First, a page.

Health experts and caregivers interviewed for this story offered tips for others:

1. Acknowledge that you're a caregiver. "As soon as you start helping another person, you are a caregiver," said Donna Schempp, program director of the San Francisco-based Family Caregiver Alliance. "Realize that others have been in your position and that there are resources out there. You don't have to make it up by yourself. Adult children of aging parents need to connect to other people."

2. Take care of yourself physically and emotionally. Multiple studies have shown that caregiving can take a toll on the health of the caregiver as well. "I think my dad just didn't know what to do," said Stretz. "He was of that generation; it was his burden to bear. They say that the caregiver dies first."

3. Check up on parents' physical and cognitive state. According to Schempp, it is important to understand the real issues involved in your family member's medical conditions and what to expect down the road.

4. Get legal and medical paperwork in place. Glickstein advises putting one's name on HIPPA forms before relatives get sick. Otherwise, doctors are not legally required to release information. She got her parents to sign a healthcare proxy, as well as living will forms in advance. A lawyer isn't always necessary, according to Glickstein, as every state has forms available. But expert guidance never hurts.

5. Determining who has access to funds, and make decisions about how money will be spent. Talking to a professional, whether an estate planning attorney to evaluate finances or senior social worker case manager, can help determine whether parents qualify for financial aid.

6. Have conversations about values. "How do you want to age?” asks Schempp. “What do you want for healthcare? If I had one fondest wish, it is that people would have all that stuff done." Glickstein agrees, saying. "If you ask an older person, 99 percent of the time they will feel better that they've talked about their wishes to an adult child."

7. Let family members talk about their feelings. Before trying to solve problems, listen to others. Set a formal agenda, and take notes. At the close of meetings, make sure family members have assignments for tasks and next steps. It may be that two meetings are best; one with family members to hash matters out in advance, then another with the ill family member present.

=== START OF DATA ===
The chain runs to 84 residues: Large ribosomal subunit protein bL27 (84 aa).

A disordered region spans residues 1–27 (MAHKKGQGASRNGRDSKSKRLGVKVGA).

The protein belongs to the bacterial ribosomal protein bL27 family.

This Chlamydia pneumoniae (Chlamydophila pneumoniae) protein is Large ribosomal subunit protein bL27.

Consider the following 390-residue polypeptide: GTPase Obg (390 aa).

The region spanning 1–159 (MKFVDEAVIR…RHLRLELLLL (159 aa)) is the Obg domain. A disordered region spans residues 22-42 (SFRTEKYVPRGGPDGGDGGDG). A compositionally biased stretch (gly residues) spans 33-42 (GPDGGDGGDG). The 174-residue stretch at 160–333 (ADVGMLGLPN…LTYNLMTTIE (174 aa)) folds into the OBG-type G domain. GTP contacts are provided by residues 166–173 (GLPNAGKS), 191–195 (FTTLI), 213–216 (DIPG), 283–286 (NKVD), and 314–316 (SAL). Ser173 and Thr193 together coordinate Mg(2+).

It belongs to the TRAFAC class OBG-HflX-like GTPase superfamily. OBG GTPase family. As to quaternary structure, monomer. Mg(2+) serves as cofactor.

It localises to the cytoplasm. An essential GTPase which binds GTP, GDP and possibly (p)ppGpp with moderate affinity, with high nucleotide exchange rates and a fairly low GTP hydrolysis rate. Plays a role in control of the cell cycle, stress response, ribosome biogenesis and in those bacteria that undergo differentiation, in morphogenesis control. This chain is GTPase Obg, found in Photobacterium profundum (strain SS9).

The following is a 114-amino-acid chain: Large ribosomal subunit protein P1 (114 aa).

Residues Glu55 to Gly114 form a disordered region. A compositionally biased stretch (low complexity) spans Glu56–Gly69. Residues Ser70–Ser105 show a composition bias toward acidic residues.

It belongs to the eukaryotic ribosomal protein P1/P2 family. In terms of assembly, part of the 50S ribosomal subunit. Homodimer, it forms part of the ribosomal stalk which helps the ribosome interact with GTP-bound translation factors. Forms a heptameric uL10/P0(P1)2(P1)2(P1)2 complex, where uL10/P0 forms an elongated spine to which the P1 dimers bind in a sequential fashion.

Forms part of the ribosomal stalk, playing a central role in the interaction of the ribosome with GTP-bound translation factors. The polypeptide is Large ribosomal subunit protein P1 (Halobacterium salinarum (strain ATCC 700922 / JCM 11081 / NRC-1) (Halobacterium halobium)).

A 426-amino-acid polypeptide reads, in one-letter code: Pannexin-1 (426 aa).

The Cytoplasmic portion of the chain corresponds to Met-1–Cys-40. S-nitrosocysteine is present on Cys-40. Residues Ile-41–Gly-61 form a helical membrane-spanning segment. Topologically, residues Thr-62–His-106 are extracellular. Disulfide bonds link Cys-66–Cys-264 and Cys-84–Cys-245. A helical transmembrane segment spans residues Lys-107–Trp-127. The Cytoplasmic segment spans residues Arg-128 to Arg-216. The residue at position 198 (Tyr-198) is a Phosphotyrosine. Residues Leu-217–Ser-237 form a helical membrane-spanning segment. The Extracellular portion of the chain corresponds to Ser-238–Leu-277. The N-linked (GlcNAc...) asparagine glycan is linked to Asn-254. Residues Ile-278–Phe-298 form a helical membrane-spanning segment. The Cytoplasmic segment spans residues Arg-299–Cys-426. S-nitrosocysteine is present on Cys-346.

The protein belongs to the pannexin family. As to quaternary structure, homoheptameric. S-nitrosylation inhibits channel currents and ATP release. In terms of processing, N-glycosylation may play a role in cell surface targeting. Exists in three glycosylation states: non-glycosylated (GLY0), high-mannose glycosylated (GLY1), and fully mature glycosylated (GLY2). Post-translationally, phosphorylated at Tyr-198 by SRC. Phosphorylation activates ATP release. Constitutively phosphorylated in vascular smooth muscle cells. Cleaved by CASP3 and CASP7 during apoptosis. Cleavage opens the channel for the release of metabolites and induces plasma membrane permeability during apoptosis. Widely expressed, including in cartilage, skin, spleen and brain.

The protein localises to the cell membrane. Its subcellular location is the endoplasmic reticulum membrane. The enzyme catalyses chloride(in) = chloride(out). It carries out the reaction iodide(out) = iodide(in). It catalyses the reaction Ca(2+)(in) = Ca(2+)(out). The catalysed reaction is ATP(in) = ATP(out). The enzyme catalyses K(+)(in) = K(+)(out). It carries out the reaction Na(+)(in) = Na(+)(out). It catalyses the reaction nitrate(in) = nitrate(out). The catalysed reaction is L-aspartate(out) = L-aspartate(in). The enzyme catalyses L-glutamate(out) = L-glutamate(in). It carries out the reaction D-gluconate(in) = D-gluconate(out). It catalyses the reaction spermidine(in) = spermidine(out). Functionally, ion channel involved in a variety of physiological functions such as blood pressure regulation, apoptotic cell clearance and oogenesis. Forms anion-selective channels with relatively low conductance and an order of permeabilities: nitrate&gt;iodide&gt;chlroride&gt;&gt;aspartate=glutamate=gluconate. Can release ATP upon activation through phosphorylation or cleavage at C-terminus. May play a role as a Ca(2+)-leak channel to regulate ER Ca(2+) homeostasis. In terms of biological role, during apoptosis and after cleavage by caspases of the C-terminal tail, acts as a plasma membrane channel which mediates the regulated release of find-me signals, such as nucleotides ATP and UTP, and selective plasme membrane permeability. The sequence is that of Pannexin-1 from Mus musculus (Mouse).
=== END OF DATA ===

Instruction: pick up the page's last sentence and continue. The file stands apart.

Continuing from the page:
8. Build your caregiving team. While some family members may participate more than others, neighbors and professionals can fill the gap. Glickstein recalled that she visited her parents as a team with her brother. "However much time you spend with your adult siblings, these moments in your life are an incredibly bonding experience," Glickstein said. Two other siblings were not available to go to Florida, but Glickstein said that it helps not to keep score.

9. Strengthen ties with parents.  "I have been asking my mom to write down what she remembers," said Glickstein. "I have been asking her to [write a] journal about her life. I bring a Flip video camera, trying to get them to share their experiences. It takes the whole pressure away from their illness. It reminds them that they are very much alive with a history."

Sandwiched, Without Bread

A difficult economy has sapped stock portfolios and home values, as well as eroded state and local budgets for social programs. A June 2009 brief by the Urban Institute notes that 37 percent of Americans born between 1941 and 1965 don't own any stocks at all. Census data relfects a bifurcation in income and assets along ethnic lines.

Half of the 3,505 working caregivers surveyed in 2009 by the National Alliance for Caregiving and United Healthcare said that they felt less comfortable taking time off work, and three in 10 caregivers said that they had to work extra hours or take on an extra job.